Barmy dinosaur theme park sim Parkasaurus recently came out on Steam Early Access. Created by two-friend team Washbear Studio, Parkasaurus has you run a candy-colored dinosaur zoo. Think Jurassic Park, but more fun and way more psychedelic.
Parkasaurus starts out with a bare plot of land, which you can begin to whip into the shape of an amusement park. Through some nifty time travel archeology you can dig up fossils and bring them back to resurrect the long-lost species you think will have the most pulling power.
Each dinosaur species needs its own specialized environment. While a velociraptor likes a hot desert climate, a stegosaurus is more at home in the rainforest. You can tinker with their enclosures to create the perfect biome to suit their needs.
With new exotic species pulling in the customers it’s now time to squeeze as much cash out of them as you can. Maximize traffic by improving the flow of the park’s layout and keep visitors there longer with fast food stands, merchandise and science demonstrations. Anything it takes to keep your visitors happy, fed and entertained – and more importantly, keep those donations coming in.
Parkasaurus is the kind of game you could easily sink hours into if you‘re not paying attention. It’s chock-full of microtasks, cute animations and satisfying sound effects, all of which draw you into an irresistibly moreish experience.
Be prepared to get surprisingly attached to your new hatchlings as they zoom around their enclosures. If you’re one of those people that thinks giant prehistoric lizards are cute, this game makes them even cuter. Bug-eyed and lurid shades of pink, purple and orange, these dinos are a far cry from the realistic reptiles of Jurassic World Evolution. Perhaps one of the most rewarding parts of the game is being able to show your love for your dinosaurs by adorning them with goofy hats and sunglasses.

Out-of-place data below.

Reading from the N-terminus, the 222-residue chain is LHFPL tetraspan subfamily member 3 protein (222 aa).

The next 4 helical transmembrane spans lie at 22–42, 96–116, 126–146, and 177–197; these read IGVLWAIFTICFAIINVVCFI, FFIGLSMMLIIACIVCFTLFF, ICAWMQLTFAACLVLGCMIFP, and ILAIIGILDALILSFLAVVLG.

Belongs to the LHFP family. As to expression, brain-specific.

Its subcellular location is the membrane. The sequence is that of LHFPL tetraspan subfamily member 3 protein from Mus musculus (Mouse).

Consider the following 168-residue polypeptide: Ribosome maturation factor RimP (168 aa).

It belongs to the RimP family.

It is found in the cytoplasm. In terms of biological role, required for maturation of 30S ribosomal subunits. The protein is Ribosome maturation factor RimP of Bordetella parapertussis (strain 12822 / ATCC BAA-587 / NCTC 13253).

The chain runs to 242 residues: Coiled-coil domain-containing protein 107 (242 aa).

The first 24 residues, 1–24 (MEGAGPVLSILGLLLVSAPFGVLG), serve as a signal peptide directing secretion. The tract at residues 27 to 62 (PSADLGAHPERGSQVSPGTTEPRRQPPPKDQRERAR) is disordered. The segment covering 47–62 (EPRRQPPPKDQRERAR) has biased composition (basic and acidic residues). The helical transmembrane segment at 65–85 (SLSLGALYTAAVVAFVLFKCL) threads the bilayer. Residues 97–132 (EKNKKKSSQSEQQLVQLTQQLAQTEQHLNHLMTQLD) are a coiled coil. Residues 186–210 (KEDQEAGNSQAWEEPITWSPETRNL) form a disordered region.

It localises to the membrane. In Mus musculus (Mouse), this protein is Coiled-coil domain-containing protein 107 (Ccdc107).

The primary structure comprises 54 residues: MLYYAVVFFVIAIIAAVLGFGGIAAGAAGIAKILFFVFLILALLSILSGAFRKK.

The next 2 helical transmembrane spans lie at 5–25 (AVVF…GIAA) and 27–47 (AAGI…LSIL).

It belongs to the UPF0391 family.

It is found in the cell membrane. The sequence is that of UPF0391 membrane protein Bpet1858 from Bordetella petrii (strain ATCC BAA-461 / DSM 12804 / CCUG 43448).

Within the park itself your attention is split between living up to the standards of your guests and staying on top of your dinos’ needs. Managing to do both is a constant juggling act. Outside of the park you have your office, the central hub and your base of operations – from here you can monitor your daily earnings and expenses, read visitor reviews, hire and fire new staff and document newly resurrected species.
Hit the high street to stock up food for your dinosaurs, buy gems(vital for cloning) and visit the local cloning barn to pick up new eggs. Back at the lab you have a handy time travel portal, where you and your team of scientists go back to prehistoric times to hunt for fossils. The high street and portal are always open, so you still have plenty to do after the working day has ended, but portaling escapades only actually progress with the passage of time.
Tranqs at the Ready
The way you look after your dinosaurs is similar to any game like The Sims. Each dinosaur has needs, such as privacy, hunger, social and fun. You have to find ways to keep these needs met, like having another dinosaur in their enclosure so they don‘t get lonely or keeping tall grass to hide in if they feel overexposed. The happier your dinos, the higher your rewards at the end of the day. The longer they remain unhappy, the more likely they are to act out against their fences, which can quickly lead to a rampage.
When you start a new game for the first time you get a simple tutorial covering the basics. One of the best things about the tutorial is how brief it is. It walks you through creating your fist enclosure, engineering your first dinosaur baby and hiring minimal staff, but doesn’t get too into the details. This is actually great because there’s so much joy to be had in the early game just by figuring out the rest for yourself.
Rough Around the Edges
Early Access games (often unfairly) get a bad rap for being unfinished money grabs, but that’s not the case with Parkasaurus. Washbear have stated that the game is close to completion already and, apart from a few minor missing pieces, Parkasaurus feels like a finished game.
That said, there are still a few aspects that lack polish. These are mostly within the build mode, especially when moving placed items like buildings. The game will read the object’s own older placement as blocking the way, which frustratingly results in you having to move the object twice instead of once.
Similarly, when selecting objects to either move or delete, the game sometimes has trouble knowing exactly what you’re selecting and goes for something else. These are both very minor complaints, but continually having to slow down to account for them can get grating after a while.
Early Access lack of polish aside, from the moment you start up Parkasaurus you’ll be drawn in by its utterly addictive charm. Underneath the silliness and dinosaurs, what you get is a genuinely solid management sim. If you like sim games that are heavy on the intricate details but want to keep things light and fun, Parkasaurus has a ton to offer.